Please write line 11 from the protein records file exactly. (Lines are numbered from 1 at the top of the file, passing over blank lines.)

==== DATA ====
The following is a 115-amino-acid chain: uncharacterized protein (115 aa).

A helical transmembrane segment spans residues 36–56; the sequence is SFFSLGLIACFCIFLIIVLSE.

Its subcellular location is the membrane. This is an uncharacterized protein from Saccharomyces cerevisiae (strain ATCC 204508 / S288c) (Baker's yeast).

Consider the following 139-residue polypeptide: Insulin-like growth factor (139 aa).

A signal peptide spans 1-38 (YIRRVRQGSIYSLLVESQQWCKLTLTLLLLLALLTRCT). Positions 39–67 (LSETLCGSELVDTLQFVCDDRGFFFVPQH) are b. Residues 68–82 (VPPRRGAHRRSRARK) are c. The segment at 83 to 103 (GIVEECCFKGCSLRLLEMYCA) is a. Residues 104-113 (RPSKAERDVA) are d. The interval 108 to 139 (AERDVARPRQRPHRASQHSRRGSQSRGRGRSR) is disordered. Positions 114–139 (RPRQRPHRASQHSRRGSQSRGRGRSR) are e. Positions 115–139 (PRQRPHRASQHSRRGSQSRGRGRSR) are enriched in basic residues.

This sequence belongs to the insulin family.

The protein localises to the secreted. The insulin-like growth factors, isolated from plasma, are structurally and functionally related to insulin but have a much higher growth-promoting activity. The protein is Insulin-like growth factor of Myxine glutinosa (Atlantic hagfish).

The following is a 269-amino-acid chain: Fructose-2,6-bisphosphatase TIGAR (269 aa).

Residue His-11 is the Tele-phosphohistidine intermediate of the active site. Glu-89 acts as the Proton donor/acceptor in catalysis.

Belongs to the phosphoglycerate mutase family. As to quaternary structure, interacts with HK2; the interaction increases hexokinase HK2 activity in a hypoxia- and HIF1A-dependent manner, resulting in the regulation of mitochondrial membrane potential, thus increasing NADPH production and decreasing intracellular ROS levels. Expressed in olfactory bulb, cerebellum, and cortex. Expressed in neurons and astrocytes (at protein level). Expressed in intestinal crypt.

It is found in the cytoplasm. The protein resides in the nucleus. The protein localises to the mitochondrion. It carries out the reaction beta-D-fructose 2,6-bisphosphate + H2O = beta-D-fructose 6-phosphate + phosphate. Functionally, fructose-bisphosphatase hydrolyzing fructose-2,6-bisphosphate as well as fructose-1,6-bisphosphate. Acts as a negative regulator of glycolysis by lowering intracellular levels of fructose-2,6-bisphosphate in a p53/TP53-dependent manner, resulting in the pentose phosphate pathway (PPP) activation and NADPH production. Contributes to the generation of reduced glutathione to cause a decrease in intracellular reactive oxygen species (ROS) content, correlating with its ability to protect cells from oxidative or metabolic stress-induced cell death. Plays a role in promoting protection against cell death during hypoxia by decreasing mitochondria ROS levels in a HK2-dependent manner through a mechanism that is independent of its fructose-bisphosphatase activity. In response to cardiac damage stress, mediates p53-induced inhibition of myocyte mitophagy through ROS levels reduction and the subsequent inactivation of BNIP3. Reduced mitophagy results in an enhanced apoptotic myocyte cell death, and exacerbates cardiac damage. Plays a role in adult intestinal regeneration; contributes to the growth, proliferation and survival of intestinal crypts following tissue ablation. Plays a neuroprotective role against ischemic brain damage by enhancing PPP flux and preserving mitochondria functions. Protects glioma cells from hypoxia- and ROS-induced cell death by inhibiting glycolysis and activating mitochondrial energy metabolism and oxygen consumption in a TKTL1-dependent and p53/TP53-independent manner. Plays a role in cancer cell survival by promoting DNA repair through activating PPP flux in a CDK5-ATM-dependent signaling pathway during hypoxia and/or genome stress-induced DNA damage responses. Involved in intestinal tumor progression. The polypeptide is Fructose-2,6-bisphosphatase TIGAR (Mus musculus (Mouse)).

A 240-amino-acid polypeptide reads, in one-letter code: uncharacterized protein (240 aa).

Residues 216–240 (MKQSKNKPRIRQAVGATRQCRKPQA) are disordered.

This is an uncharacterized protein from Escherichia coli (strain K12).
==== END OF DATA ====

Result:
It is found in the cytoplasm. The protein resides in the nucleus. The protein localises to the mitochondrion. It carries out the reaction beta-D-fructose 2,6-bisphosphate + H2O = beta-D-fructose 6-phosphate + phosphate. Functionally, fructose-bisphosphatase hydrolyzing fructose-2,6-bisphosphate as well as fructose-1,6-bisphosphate. Acts as a negative regulator of glycolysis by lowering intracellular levels of fructose-2,6-bisphosphate in a p53/TP53-dependent manner, resulting in the pentose phosphate pathway (PPP) activation and NADPH production. Contributes to the generation of reduced glutathione to cause a decrease in intracellular reactive oxygen species (ROS) content, correlating with its ability to protect cells from oxidative or metabolic stress-induced cell death. Plays a role in promoting protection against cell death during hypoxia by decreasing mitochondria ROS levels in a HK2-dependent manner through a mechanism that is independent of its fructose-bisphosphatase activity. In response to cardiac damage stress, mediates p53-induced inhibition of myocyte mitophagy through ROS levels reduction and the subsequent inactivation of BNIP3. Reduced mitophagy results in an enhanced apoptotic myocyte cell death, and exacerbates cardiac damage. Plays a role in adult intestinal regeneration; contributes to the growth, proliferation and survival of intestinal crypts following tissue ablation. Plays a neuroprotective role against ischemic brain damage by enhancing PPP flux and preserving mitochondria functions. Protects glioma cells from hypoxia- and ROS-induced cell death by inhibiting glycolysis and activating mitochondrial energy metabolism and oxygen consumption in a TKTL1-dependent and p53/TP53-independent manner. Plays a role in cancer cell survival by promoting DNA repair through activating PPP flux in a CDK5-ATM-dependent signaling pathway during hypoxia and/or genome stress-induced DNA damage responses. Involved in intestinal tumor progression. The polypeptide is Fructose-2,6-bisphosphatase TIGAR (Mus musculus (Mouse)).